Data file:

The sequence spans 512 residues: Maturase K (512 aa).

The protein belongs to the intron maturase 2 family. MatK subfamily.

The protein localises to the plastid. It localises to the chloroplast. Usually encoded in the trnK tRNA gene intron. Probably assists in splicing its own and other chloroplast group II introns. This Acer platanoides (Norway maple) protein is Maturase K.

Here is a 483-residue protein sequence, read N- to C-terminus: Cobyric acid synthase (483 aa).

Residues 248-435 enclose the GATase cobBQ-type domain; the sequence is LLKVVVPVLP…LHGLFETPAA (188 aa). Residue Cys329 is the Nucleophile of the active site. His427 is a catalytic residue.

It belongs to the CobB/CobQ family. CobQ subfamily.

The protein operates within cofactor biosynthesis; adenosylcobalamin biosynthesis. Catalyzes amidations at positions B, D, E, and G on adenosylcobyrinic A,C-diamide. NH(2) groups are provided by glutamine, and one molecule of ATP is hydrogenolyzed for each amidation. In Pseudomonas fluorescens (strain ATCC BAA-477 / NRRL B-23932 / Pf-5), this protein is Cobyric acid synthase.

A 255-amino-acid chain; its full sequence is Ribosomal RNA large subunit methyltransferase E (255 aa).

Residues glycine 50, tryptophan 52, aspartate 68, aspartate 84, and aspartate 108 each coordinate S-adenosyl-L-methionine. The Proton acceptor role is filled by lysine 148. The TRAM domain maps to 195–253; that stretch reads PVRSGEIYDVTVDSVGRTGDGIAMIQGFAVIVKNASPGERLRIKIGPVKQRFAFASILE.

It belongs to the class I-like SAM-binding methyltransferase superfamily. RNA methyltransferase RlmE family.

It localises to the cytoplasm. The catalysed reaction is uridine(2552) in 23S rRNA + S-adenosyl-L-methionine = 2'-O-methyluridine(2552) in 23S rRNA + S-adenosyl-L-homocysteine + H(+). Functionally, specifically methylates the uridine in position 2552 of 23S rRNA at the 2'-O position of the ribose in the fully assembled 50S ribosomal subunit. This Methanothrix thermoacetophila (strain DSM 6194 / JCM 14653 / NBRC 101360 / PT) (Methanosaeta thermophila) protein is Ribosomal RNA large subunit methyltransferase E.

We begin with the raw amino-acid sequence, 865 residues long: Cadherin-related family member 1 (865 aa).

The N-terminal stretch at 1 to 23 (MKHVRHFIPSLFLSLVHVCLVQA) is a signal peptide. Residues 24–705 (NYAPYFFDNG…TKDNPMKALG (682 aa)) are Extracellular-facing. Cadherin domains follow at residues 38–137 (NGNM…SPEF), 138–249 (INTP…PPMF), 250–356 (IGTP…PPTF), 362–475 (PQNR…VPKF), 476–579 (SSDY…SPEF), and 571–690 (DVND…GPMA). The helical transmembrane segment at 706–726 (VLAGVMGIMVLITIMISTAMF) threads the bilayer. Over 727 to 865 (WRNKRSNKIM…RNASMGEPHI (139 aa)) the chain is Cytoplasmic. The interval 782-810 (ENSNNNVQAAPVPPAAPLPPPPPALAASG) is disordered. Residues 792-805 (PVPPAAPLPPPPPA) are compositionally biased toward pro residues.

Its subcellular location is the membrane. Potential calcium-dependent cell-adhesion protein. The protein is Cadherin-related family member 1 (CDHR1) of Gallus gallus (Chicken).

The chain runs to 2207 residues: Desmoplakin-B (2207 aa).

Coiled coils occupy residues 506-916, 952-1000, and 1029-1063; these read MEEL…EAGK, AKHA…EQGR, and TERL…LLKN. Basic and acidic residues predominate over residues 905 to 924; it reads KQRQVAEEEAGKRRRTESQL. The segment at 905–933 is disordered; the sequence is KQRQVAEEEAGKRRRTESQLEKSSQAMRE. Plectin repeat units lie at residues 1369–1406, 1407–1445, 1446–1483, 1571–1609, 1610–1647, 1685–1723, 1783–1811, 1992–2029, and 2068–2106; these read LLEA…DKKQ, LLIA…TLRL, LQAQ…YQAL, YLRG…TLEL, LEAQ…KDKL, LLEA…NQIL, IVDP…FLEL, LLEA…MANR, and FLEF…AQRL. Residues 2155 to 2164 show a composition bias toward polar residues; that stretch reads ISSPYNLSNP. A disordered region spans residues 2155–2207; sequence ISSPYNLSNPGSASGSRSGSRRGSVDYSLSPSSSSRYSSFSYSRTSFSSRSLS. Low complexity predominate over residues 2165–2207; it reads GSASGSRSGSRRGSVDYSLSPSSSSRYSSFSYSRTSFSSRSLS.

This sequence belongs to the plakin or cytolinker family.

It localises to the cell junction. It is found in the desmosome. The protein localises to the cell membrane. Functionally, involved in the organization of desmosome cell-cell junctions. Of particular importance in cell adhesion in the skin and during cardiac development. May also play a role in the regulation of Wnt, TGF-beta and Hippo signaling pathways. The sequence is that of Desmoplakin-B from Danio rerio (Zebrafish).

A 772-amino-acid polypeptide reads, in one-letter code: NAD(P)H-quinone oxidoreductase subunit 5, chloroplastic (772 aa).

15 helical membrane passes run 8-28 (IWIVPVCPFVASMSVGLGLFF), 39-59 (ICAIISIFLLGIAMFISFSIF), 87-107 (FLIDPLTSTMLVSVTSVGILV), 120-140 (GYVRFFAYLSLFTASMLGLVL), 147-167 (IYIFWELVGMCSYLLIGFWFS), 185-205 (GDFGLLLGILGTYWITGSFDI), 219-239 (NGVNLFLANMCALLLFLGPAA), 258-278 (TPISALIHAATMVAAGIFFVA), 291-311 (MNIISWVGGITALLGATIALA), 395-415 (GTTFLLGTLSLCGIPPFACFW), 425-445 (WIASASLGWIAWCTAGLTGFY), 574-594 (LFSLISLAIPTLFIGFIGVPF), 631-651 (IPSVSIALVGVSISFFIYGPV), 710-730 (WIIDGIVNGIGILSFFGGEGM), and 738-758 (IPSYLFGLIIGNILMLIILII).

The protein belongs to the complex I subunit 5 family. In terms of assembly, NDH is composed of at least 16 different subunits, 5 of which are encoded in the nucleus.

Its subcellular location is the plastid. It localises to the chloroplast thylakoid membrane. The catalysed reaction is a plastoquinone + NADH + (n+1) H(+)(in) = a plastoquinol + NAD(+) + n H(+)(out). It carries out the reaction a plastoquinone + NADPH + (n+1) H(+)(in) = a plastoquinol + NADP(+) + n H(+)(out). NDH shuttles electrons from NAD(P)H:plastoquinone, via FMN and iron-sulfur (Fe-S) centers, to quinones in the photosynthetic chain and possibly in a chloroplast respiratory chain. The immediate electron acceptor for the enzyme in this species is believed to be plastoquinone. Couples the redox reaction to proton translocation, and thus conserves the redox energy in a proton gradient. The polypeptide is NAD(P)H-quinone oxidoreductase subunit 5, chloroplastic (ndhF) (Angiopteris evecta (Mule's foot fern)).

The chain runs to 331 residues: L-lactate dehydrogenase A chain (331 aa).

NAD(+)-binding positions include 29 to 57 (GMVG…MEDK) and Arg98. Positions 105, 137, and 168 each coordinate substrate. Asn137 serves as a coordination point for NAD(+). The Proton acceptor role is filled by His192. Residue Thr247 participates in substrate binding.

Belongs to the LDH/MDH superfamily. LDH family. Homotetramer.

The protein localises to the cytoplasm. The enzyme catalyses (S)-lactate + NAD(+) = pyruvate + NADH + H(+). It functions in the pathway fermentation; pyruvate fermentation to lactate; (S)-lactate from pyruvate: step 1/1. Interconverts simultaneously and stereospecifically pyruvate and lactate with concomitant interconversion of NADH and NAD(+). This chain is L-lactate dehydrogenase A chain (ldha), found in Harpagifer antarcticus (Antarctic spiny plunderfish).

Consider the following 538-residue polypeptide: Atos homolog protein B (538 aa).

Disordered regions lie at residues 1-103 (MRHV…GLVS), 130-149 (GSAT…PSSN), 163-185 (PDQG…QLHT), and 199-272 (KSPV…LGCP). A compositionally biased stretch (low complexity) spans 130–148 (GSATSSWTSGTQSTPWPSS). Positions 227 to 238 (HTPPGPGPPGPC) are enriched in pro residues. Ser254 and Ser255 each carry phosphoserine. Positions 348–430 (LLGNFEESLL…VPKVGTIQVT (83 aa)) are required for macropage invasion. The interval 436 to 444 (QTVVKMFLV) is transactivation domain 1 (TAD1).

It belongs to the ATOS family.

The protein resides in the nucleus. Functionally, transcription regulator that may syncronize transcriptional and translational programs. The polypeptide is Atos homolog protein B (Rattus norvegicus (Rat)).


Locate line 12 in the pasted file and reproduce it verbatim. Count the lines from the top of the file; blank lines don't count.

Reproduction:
We begin with the raw amino-acid sequence, 865 residues long: Cadherin-related family member 1 (865 aa).